The Art of Master Lease OptionsPosted on April 5, 2013 by
Master lease options are a great way to get started in the real estate business but are often misunderstood. A master lease option is two separate contracts, the master lease and the option to purchase. Together they make up the master lease option (MLO).
A master lease gives you the right to “rent” an entire property. This could be anything from a single family residence to a large apartment complex or strip mall. Once you have a master lease in place you control the property. This includes the management and the operations. You can essentially become the landlord yourself or hire management at your discretion.
The option to purchase sets the purchase price for a certain amount of time and for a certain price. You will negotiate this price and time frame during your offer and negotiation process. Usually an option fee is placed at the time of the signing. The option money is used as a non-refundable deposit to the seller in order for you to control the sale of the property. If you do not close the sale in the time frame set in the purchase option, then you will lose the option money. If you do close the sale then the option money is applied to the purchase price.
The benefits of doing a deal like this is you can take control of a property with little or no experience. You don’t have to qualify with a traditional lender for a loan and get an appraisal. You can control the sale with the option money, which is what ever amount you can negotiate.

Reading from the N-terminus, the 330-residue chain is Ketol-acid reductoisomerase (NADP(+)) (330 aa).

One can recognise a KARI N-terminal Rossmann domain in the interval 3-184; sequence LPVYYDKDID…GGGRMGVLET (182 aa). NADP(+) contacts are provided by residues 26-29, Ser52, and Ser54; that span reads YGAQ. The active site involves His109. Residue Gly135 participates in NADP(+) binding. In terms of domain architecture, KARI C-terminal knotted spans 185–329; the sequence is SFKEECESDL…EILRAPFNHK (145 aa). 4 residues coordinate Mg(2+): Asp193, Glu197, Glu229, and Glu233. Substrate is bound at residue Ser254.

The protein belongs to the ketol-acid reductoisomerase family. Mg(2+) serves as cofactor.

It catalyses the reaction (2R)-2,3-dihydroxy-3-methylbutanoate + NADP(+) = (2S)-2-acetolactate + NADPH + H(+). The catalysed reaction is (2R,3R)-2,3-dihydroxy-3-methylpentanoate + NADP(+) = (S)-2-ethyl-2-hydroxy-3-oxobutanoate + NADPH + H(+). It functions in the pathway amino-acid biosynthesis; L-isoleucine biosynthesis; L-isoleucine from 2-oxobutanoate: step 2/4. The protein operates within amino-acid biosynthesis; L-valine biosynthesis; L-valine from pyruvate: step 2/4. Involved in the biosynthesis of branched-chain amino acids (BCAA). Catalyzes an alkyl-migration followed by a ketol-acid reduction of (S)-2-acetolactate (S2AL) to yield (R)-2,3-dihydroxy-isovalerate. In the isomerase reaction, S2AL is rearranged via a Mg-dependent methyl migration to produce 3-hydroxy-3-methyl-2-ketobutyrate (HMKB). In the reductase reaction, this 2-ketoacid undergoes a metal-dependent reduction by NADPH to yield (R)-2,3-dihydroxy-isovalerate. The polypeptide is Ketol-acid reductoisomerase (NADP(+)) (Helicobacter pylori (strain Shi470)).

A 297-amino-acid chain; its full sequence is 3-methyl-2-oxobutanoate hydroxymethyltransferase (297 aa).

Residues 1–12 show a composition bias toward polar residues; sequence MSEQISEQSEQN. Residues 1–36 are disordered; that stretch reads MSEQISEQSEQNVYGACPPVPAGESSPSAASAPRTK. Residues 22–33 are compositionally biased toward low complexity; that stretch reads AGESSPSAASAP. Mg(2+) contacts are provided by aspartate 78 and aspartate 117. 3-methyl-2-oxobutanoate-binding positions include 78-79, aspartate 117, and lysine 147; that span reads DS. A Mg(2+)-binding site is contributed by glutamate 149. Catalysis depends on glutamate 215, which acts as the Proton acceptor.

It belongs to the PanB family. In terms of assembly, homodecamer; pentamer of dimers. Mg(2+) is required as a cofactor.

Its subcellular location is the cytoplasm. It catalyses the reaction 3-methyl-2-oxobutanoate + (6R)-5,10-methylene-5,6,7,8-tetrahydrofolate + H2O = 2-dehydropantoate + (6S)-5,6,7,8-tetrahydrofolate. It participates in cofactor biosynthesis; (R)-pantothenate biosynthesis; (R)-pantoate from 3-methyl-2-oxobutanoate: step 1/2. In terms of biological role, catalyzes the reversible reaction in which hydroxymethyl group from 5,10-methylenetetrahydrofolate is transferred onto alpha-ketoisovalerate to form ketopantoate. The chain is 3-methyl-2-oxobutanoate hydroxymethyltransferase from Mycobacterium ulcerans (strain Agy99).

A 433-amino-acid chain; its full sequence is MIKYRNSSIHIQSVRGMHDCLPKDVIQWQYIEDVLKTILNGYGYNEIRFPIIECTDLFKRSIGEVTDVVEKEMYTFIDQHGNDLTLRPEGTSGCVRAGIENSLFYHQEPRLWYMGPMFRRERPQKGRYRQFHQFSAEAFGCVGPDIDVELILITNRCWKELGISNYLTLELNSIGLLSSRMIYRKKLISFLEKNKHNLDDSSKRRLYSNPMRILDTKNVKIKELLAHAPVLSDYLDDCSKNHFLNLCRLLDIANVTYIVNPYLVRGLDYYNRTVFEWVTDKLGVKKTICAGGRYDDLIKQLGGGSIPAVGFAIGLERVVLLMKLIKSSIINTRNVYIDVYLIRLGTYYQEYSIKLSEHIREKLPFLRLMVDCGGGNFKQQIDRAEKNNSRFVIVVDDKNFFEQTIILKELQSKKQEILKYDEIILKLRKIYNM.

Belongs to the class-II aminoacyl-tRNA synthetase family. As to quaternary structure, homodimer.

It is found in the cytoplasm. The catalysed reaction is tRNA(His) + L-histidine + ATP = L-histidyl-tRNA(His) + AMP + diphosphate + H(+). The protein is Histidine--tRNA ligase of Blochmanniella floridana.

I just recently took over a 108 unit apartment complex with a MLO. The price is $5,000,000 and I now control the management, sale and the cash flow with a $25K deposit. I’m now running a 5 million dollar asset for $25K. I split the profits with the owner and the best part is I have already recovered my $25K from the cash flow. As long as the property remains profitable, I have a risk free stream of income for the next several years.
Master lease options are a great way to do business but there are some catches. You need to have a very experienced attorney create or review any documents pertaining to the transaction to make sure you comply with state laws. You are putting the “option” money at risk if you can’t purchase the property in the agreed time frame.
The benefits (as I mentioned) are that you don’t need prior experience or a loan. This is a good way for an investor to take control of a distressed asset and then improve the operations. Once the property is stabilized you can then execute your exit strategy such as purchase it or sell it to someone else. Did I mention that you only have to pay what the pre-negotiated option price is? If you can sell it for more than that in the future you get to keep the difference. Think of the possibilities as our real estate markets increase in value in the next few years!